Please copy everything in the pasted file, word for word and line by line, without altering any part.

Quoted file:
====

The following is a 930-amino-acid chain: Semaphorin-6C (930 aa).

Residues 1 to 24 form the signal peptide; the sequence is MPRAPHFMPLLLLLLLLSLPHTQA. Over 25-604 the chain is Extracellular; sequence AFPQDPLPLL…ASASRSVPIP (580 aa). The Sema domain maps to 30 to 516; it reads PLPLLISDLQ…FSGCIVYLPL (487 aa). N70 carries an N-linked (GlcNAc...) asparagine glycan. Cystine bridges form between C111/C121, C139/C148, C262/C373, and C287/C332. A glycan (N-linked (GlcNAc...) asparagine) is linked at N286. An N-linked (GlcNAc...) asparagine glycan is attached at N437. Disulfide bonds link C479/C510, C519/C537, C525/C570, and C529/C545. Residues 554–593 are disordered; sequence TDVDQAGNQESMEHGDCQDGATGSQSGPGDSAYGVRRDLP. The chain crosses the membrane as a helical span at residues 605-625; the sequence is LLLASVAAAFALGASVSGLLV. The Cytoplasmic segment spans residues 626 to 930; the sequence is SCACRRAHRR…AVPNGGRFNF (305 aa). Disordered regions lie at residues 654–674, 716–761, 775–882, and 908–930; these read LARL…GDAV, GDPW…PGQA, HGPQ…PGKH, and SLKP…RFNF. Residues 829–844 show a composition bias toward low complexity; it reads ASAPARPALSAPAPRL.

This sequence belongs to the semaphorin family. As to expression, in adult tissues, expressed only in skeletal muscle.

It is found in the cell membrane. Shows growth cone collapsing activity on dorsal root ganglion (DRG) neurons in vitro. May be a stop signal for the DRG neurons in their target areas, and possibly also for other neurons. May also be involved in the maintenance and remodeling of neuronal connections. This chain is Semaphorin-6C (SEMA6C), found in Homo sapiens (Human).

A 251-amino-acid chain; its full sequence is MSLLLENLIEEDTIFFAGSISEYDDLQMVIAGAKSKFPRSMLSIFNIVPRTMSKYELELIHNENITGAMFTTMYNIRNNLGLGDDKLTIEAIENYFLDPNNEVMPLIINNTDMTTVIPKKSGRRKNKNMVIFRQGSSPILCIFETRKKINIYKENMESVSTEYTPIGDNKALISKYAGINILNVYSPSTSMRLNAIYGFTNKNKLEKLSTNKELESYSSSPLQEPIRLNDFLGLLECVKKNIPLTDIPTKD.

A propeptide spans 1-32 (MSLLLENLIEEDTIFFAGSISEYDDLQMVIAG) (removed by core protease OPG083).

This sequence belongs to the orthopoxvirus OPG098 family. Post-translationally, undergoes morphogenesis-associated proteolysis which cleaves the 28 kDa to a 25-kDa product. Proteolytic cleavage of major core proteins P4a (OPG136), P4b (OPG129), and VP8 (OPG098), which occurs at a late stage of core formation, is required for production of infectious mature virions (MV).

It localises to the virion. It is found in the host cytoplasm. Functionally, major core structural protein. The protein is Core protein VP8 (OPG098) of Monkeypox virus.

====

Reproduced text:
The following is a 930-amino-acid chain: Semaphorin-6C (930 aa).

Residues 1 to 24 form the signal peptide; the sequence is MPRAPHFMPLLLLLLLLSLPHTQA. Over 25-604 the chain is Extracellular; sequence AFPQDPLPLL…ASASRSVPIP (580 aa). The Sema domain maps to 30 to 516; it reads PLPLLISDLQ…FSGCIVYLPL (487 aa). N70 carries an N-linked (GlcNAc...) asparagine glycan. Cystine bridges form between C111/C121, C139/C148, C262/C373, and C287/C332. A glycan (N-linked (GlcNAc...) asparagine) is linked at N286. An N-linked (GlcNAc...) asparagine glycan is attached at N437. Disulfide bonds link C479/C510, C519/C537, C525/C570, and C529/C545. Residues 554–593 are disordered; sequence TDVDQAGNQESMEHGDCQDGATGSQSGPGDSAYGVRRDLP. The chain crosses the membrane as a helical span at residues 605-625; the sequence is LLLASVAAAFALGASVSGLLV. The Cytoplasmic segment spans residues 626 to 930; the sequence is SCACRRAHRR…AVPNGGRFNF (305 aa). Disordered regions lie at residues 654–674, 716–761, 775–882, and 908–930; these read LARL…GDAV, GDPW…PGQA, HGPQ…PGKH, and SLKP…RFNF. Residues 829–844 show a composition bias toward low complexity; it reads ASAPARPALSAPAPRL.

This sequence belongs to the semaphorin family. As to expression, in adult tissues, expressed only in skeletal muscle.

It is found in the cell membrane. Shows growth cone collapsing activity on dorsal root ganglion (DRG) neurons in vitro. May be a stop signal for the DRG neurons in their target areas, and possibly also for other neurons. May also be involved in the maintenance and remodeling of neuronal connections. This chain is Semaphorin-6C (SEMA6C), found in Homo sapiens (Human).

A 251-amino-acid chain; its full sequence is MSLLLENLIEEDTIFFAGSISEYDDLQMVIAGAKSKFPRSMLSIFNIVPRTMSKYELELIHNENITGAMFTTMYNIRNNLGLGDDKLTIEAIENYFLDPNNEVMPLIINNTDMTTVIPKKSGRRKNKNMVIFRQGSSPILCIFETRKKINIYKENMESVSTEYTPIGDNKALISKYAGINILNVYSPSTSMRLNAIYGFTNKNKLEKLSTNKELESYSSSPLQEPIRLNDFLGLLECVKKNIPLTDIPTKD.

A propeptide spans 1-32 (MSLLLENLIEEDTIFFAGSISEYDDLQMVIAG) (removed by core protease OPG083).

This sequence belongs to the orthopoxvirus OPG098 family. Post-translationally, undergoes morphogenesis-associated proteolysis which cleaves the 28 kDa to a 25-kDa product. Proteolytic cleavage of major core proteins P4a (OPG136), P4b (OPG129), and VP8 (OPG098), which occurs at a late stage of core formation, is required for production of infectious mature virions (MV).

It localises to the virion. It is found in the host cytoplasm. Functionally, major core structural protein. The protein is Core protein VP8 (OPG098) of Monkeypox virus.